The upper Miocene MP3 platform began to form during a lowstand on the outer slope sediments of MP2. The MP3 phase subsequently evolved into a series of highstand systems tracts but remained structurally lower than the top of MP2 for most of its history (Fig. 3). The upper Miocene MP3 platform records four sea-level cycles (MP3a-MP3d; Fig. 4). The sea-level rise during MP3d corresponds to the last phase of platform growth. This rapid sea-level rise, in conjunction with other environmental factors, resulted in the drowning of most of the MP3 platform (Pigram et al., 1992).

At present, it is difficult to compare the growth phases seismically imaged within the MP2 and MP3 platforms to global events, as the exact timing of their development will not be known until the sequences are cored. In addition, the internal structure of the MP3 platform, whose top is exposed with a nondepositional hardground at the seafloor, shows no internal seismic structure because of the nonpenetrating seismic signal and the probably well-cemented and homogeneous lithology. However, the recovery and dating of sediments from these sequences will provide important information on Miocene sea-level events and their influence on continental margin sedimentation. Data from these sediments may also be used in conjunction with other "sea-level" legs cored as part of the Ocean Drilling Program (ODP) global sea-level strategy.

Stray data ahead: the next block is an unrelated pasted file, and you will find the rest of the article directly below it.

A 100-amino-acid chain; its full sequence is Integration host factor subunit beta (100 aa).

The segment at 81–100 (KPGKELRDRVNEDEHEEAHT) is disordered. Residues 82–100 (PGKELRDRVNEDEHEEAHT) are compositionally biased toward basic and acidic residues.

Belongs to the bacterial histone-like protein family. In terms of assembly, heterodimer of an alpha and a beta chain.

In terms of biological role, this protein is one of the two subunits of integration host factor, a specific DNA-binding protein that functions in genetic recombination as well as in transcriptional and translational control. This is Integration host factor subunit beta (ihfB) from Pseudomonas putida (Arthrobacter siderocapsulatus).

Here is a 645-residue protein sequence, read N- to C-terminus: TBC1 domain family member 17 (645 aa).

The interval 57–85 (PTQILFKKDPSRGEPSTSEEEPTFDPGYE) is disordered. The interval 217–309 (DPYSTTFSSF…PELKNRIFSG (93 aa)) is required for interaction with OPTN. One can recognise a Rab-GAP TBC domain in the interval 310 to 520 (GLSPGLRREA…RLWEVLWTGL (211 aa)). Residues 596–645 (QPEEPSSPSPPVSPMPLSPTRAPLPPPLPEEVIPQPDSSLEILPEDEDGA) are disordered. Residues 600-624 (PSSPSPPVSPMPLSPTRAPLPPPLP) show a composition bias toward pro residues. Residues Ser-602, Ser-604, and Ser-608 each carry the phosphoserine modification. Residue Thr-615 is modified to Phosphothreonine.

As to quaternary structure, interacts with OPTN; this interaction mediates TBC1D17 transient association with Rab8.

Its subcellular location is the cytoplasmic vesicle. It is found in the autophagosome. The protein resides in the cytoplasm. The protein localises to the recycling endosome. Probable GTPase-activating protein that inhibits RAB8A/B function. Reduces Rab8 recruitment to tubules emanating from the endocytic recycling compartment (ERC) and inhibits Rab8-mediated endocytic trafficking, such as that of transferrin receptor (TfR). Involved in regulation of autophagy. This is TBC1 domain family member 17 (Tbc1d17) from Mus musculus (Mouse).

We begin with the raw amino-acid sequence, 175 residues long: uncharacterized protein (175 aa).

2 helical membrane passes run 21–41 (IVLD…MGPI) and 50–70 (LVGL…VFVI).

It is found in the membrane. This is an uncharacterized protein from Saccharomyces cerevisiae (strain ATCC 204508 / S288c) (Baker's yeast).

To determine the sea-level event stratigraphy on the Marion Plateau through drilling, it will be necessary to establish

1. The depositional history of the Miocene carbonate platforms (Fig. 3) of the Marion Plateau by
2. The amplitude of the middle Miocene (N14-N12) sea-level fall by determining